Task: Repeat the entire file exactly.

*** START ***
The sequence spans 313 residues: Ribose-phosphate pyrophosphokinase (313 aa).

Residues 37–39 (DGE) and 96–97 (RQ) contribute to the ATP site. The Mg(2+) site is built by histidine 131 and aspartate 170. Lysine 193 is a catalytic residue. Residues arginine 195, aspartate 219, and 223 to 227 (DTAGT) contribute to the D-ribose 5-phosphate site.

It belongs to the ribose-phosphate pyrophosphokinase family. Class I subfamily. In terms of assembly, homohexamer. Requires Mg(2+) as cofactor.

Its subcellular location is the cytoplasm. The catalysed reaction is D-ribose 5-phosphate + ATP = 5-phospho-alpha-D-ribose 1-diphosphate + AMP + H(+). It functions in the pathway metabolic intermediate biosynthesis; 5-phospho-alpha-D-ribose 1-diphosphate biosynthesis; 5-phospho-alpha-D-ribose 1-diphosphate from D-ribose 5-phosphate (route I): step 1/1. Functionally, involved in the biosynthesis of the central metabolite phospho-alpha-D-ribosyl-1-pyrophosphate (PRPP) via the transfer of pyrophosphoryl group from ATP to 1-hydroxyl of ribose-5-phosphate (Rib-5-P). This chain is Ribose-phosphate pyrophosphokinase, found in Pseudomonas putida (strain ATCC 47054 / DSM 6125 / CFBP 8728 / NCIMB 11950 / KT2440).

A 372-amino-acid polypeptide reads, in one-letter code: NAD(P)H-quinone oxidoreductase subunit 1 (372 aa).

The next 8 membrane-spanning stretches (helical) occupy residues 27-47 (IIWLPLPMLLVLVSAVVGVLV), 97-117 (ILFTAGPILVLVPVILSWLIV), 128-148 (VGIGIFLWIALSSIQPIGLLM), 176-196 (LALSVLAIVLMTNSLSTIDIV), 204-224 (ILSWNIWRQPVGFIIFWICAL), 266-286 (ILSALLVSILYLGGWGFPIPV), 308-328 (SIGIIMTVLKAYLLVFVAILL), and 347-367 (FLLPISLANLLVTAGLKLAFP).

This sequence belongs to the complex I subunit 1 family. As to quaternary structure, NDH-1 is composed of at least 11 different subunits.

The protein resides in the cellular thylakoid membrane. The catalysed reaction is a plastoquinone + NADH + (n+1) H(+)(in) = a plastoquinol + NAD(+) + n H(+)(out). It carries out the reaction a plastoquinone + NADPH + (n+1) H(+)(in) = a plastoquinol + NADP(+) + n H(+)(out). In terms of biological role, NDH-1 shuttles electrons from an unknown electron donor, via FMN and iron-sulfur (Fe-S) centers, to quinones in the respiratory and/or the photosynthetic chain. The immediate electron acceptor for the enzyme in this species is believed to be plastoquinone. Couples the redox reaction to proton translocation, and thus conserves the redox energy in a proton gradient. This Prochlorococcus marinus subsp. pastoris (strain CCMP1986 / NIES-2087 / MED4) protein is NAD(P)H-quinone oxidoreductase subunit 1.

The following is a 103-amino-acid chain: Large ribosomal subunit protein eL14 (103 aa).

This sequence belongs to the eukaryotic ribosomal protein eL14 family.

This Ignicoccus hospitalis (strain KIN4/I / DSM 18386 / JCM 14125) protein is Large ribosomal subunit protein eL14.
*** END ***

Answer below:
The sequence spans 313 residues: Ribose-phosphate pyrophosphokinase (313 aa).

Residues 37–39 (DGE) and 96–97 (RQ) contribute to the ATP site. The Mg(2+) site is built by histidine 131 and aspartate 170. Lysine 193 is a catalytic residue. Residues arginine 195, aspartate 219, and 223 to 227 (DTAGT) contribute to the D-ribose 5-phosphate site.

It belongs to the ribose-phosphate pyrophosphokinase family. Class I subfamily. In terms of assembly, homohexamer. Requires Mg(2+) as cofactor.

Its subcellular location is the cytoplasm. The catalysed reaction is D-ribose 5-phosphate + ATP = 5-phospho-alpha-D-ribose 1-diphosphate + AMP + H(+). It functions in the pathway metabolic intermediate biosynthesis; 5-phospho-alpha-D-ribose 1-diphosphate biosynthesis; 5-phospho-alpha-D-ribose 1-diphosphate from D-ribose 5-phosphate (route I): step 1/1. Functionally, involved in the biosynthesis of the central metabolite phospho-alpha-D-ribosyl-1-pyrophosphate (PRPP) via the transfer of pyrophosphoryl group from ATP to 1-hydroxyl of ribose-5-phosphate (Rib-5-P). This chain is Ribose-phosphate pyrophosphokinase, found in Pseudomonas putida (strain ATCC 47054 / DSM 6125 / CFBP 8728 / NCIMB 11950 / KT2440).

A 372-amino-acid polypeptide reads, in one-letter code: NAD(P)H-quinone oxidoreductase subunit 1 (372 aa).

The next 8 membrane-spanning stretches (helical) occupy residues 27-47 (IIWLPLPMLLVLVSAVVGVLV), 97-117 (ILFTAGPILVLVPVILSWLIV), 128-148 (VGIGIFLWIALSSIQPIGLLM), 176-196 (LALSVLAIVLMTNSLSTIDIV), 204-224 (ILSWNIWRQPVGFIIFWICAL), 266-286 (ILSALLVSILYLGGWGFPIPV), 308-328 (SIGIIMTVLKAYLLVFVAILL), and 347-367 (FLLPISLANLLVTAGLKLAFP).

This sequence belongs to the complex I subunit 1 family. As to quaternary structure, NDH-1 is composed of at least 11 different subunits.

The protein resides in the cellular thylakoid membrane. The catalysed reaction is a plastoquinone + NADH + (n+1) H(+)(in) = a plastoquinol + NAD(+) + n H(+)(out). It carries out the reaction a plastoquinone + NADPH + (n+1) H(+)(in) = a plastoquinol + NADP(+) + n H(+)(out). In terms of biological role, NDH-1 shuttles electrons from an unknown electron donor, via FMN and iron-sulfur (Fe-S) centers, to quinones in the respiratory and/or the photosynthetic chain. The immediate electron acceptor for the enzyme in this species is believed to be plastoquinone. Couples the redox reaction to proton translocation, and thus conserves the redox energy in a proton gradient. This Prochlorococcus marinus subsp. pastoris (strain CCMP1986 / NIES-2087 / MED4) protein is NAD(P)H-quinone oxidoreductase subunit 1.

The following is a 103-amino-acid chain: Large ribosomal subunit protein eL14 (103 aa).

This sequence belongs to the eukaryotic ribosomal protein eL14 family.

This Ignicoccus hospitalis (strain KIN4/I / DSM 18386 / JCM 14125) protein is Large ribosomal subunit protein eL14.